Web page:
I am a woman in tech and cybersecurity. At the moment I focus on cloud security including cloud pentesting, assessments, audit assistance, and teach cloud security classes. I taught myself to program as a kid on a TI-99/4a, and I have been geeking out professionally for over 25 years.
What’s it like to be a woman in technology, telecommunications, programming, and cybersecurity? Also working for startups, venture capitalists, fortune 100 companies, and your own business? Let me start by saying I’m far from the typical woman, though I think I may be more so when it comes to women who chose to go into tech and cybersecurity. I don’t know how accurate personality tests are, but I took the Myers-Briggs and each time I come out as an INTJ. Less than 1% of women fall into this category according to some reports, though I believe the number in tech is higher. Early female members of the Google team and some of my female tech friends are also this personality type.
What does that have to do with anything? I think generalizing about women in security and tech potentially lumps a bunch of very dissimilar people together. There may be a lot of women in security who are very different than me and have a much different experience and opinions. On the other hand, the low number of INTJ females may align with corresponding percentages in tech and security. Our personalities may draw us to this profession, help us deal with things in tech, or both. I don’t know.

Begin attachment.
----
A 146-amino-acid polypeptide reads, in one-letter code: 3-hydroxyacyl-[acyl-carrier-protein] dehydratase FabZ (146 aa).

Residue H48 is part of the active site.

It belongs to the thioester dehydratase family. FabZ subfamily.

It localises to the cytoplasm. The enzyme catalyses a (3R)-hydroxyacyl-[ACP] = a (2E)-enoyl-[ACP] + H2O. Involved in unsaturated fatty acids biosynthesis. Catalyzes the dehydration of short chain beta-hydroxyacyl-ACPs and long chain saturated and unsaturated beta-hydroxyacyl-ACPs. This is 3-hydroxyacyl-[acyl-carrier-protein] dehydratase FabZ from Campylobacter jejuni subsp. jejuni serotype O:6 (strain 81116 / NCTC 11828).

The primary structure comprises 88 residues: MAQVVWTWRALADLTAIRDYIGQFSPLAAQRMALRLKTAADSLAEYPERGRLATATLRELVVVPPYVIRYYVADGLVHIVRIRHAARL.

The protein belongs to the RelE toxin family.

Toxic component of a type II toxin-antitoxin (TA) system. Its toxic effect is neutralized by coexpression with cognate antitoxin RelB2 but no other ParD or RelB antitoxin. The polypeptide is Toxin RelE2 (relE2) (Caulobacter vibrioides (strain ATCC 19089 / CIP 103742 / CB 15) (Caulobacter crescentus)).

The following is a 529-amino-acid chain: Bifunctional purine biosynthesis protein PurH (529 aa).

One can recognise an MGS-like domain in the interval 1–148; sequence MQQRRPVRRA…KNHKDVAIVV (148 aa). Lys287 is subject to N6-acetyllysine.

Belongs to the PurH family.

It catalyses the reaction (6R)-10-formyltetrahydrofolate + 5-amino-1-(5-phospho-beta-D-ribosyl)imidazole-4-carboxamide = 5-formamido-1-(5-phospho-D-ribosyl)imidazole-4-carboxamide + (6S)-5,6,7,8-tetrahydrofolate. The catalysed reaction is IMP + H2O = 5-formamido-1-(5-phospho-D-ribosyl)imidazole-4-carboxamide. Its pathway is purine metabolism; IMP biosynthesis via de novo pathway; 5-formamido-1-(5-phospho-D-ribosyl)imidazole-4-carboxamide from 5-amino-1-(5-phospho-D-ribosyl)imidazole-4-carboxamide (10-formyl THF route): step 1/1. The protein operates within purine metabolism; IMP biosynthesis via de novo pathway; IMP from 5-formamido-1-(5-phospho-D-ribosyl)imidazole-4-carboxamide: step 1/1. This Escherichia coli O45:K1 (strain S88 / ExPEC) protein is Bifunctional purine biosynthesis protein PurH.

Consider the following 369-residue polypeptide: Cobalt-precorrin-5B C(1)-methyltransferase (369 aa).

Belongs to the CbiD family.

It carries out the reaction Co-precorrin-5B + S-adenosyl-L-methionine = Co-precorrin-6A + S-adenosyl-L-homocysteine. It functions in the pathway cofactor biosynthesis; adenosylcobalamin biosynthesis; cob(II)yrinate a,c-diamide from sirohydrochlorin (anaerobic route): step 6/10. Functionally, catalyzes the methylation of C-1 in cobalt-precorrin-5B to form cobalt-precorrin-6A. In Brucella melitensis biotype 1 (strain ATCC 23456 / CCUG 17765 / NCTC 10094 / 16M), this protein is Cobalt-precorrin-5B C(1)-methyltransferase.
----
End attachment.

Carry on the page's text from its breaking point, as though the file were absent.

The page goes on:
So how did I get into tech? By accident. I learned to program as a kid and took Pascal in college to get out of a second quarter of chemistry. I got an A in chemistry but I didn’t like the Bunsen burner. I thought I was going to blow up the lab. I was double majoring in fine art because I always wanted to learn to paint, and business because my dad said if you get a business degree, you can do anything. I got a piano scholarship only because I could send in a tape. I get too nervous playing in person. To keep it, I had to take music theory. I was also on the basketball and volleyball team. They were good and went to state. I was brave enough to try out, and there was a spot to fill. Mostly I was a benchwarmer.
I didn’t have a lot of guidance in terms of careers or what to take in college. When my mom told her parents she wanted to go to college, they said, “Whaddya wanna do that for?” She tried to study to become a veterinarian, something women didn’t do. One of her professors told her if she didn’t come to class on Friday so he could tell his dirty jokes he would give her an A. I asked her if she went to class on Fridays. “No! I got an A!” She later dropped out due to harassment, and became a PE teacher, and then later a 6th-grade teacher when she couldn’t beat the first graders around the track anymore.